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Dr. Charles Miller rellim at MAILHOST.TCS.TULANE.EDU
Mon Oct 28 10:45:17 EST 1996

Hi Michel,

> I have seen in the litterature that methods that are able to identify DNA
> damage may also be able to identify apoptosis. Also, I have noticed 
> that authors generally consider genotoxicity as an initial step
> towards carcinogenicity. The problem is that apoptosis seems to be the
> way nature counterbalances carcinogenesis. In general terms, cancer is the opposite of apoptosis!
> How would you then correlate apoptosis, carcinogenicity and genotoxicity?
> Michel. assad at JUSTINE.UMontreal.CA (Michel Assad)

There is a very nice web page that explains apotosis (and how it differs from 
necrosis, etc). There are some nice images at this site too. It can be found at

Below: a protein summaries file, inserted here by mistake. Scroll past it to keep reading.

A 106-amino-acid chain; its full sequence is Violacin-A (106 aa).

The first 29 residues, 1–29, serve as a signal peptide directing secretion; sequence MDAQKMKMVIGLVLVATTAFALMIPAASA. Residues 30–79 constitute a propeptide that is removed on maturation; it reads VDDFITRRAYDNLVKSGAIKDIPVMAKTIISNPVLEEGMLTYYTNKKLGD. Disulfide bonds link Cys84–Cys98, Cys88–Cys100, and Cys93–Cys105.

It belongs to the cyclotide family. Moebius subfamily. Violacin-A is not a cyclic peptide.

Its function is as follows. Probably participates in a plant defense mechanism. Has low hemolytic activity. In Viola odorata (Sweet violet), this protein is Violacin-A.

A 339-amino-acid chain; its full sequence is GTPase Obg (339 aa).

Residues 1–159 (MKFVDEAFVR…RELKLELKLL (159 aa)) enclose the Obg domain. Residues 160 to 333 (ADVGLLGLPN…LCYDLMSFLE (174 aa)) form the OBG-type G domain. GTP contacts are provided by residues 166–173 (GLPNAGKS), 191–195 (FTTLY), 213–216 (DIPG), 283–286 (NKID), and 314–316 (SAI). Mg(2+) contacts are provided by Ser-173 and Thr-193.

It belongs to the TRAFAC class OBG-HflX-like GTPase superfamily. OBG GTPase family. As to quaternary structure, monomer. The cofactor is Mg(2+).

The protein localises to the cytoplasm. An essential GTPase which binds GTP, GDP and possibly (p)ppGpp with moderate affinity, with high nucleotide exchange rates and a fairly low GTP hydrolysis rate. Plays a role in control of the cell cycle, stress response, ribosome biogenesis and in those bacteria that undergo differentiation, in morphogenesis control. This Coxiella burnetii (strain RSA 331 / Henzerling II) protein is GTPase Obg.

Regarding your question, a brief answer is that apoptosis and carcinogenesis 
are inversely related (dead cells can't form tumors). Both processes can be 
initiated by genetic damage although apoptosis can have other causes, e.g. 
normal tissue differentiation. As an example: There is a positive correlation 
of p53 status (comparing p53 +/+, +/-, and -/- genotypes) in mice and tumor 
formation along with a reduced ability to undergo apoptosis.

Best of results,


Dr. Charles A. Miller, rellim at mailhost.tcs.tulane.edu
Bionet.toxicology discussion leader
Dept. Environmental Health Sciences, SL29
Room 374, Center for Bioenvironmental Research
Tulane Univ. School of Public Health and Tropical Medicine
1430 Tulane Ave.
New Orleans, LA 70112

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